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Prime-Time Flicks

December 01, 1996|Kevin Thomas

Although everything that money can buy was bought, a blank check can't guarantee everything, even in Hollywood, which keeps the 1993 mega-hit Jurassic Park (NBC Sunday at 8:30 p.m.) from being not much more than an effective parlor trick. Based on Michael Crichton's futuristic novel of catastrophe in a theme park stocked with dinosaurs from the Jurassic Age, it doesn't disappoint in the uncanny creation of the beasts. With the exception of Richard Attenborough, energetic and fun as the park's entrepreneur, the others, including Sam Neill, Laura Dern and Jeff Goldblum, are unengaging and simplistic. The children (Ariana Richards and Joseph Mazzello) are convincingly terrified, however.

Paul Mazursky's 1991 comedy-drama Scenes from a Mall (KTLA Tuesday at 8 p.m.) stars Woody Allen and Bette Midler as a successful L.A. couple whose marriage busts up during a shopping spree in the Beverly Center. The comic premise of L.A. as a mall is highly promising, but the film never takes off. The incidental jokes make it almost worth seeing.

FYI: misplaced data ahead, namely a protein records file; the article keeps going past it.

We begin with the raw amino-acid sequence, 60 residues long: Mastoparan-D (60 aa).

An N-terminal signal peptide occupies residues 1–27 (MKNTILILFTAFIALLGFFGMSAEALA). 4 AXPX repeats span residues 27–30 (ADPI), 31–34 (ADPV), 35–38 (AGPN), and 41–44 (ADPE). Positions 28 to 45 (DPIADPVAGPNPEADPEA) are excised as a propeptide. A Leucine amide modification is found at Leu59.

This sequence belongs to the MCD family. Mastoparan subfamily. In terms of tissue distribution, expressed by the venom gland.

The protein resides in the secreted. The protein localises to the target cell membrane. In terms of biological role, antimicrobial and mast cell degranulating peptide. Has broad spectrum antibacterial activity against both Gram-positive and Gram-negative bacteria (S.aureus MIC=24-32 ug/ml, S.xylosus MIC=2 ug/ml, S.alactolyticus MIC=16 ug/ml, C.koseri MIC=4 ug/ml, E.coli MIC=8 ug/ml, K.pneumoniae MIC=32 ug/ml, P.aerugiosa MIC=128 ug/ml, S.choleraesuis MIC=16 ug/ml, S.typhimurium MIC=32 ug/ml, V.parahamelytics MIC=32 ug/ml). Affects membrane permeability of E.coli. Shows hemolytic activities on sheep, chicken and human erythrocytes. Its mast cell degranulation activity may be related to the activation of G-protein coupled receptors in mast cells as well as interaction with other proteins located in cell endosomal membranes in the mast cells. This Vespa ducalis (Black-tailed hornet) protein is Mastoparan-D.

Don Siegel's Coogan's Bluff (KTLA Thursday at 8 p.m.) is one of Clint Eastwood's best, in which he plays a taciturn, randy, wry Arizona lawman named Coogan, sent to New York to bring back a fugitive killer (Don Stroud), who leads him on a merry chase around Manhattan, ending up at to the Cloisters.

The light comic wit of the 1990 Quick Change (KCOP Saturday at 8 p.m.) has a lovely premise: a trio of disillusioned New Yorkers, a city planner (Bill Murray), his sweetheart (Geena Davis) and Murray's goofy, longtime friend and liability (Randy Quaid), execute a brilliantly clever bank holdup, exiting with $1 million. Now all they have to do to be home free is to get out of New York, an urban obstacle course of unmarked streets and wayward subway entrances.

The Romantic Englishwoman (KCET Saturday at 11 p.m.), an ironical 1975 Joseph Losey drama, from a Thomas Wiseman novel and a Wiseman-Tom Stoppard script, is a mean-tongued, clear-eyed vivisection of a successful novelist's extramarital triangle; it's as if "Design for Living" were spitting sulphur. Losey keeps it intellectual and detached; the urbanity is a balm over the characters' nasty self-absorption.

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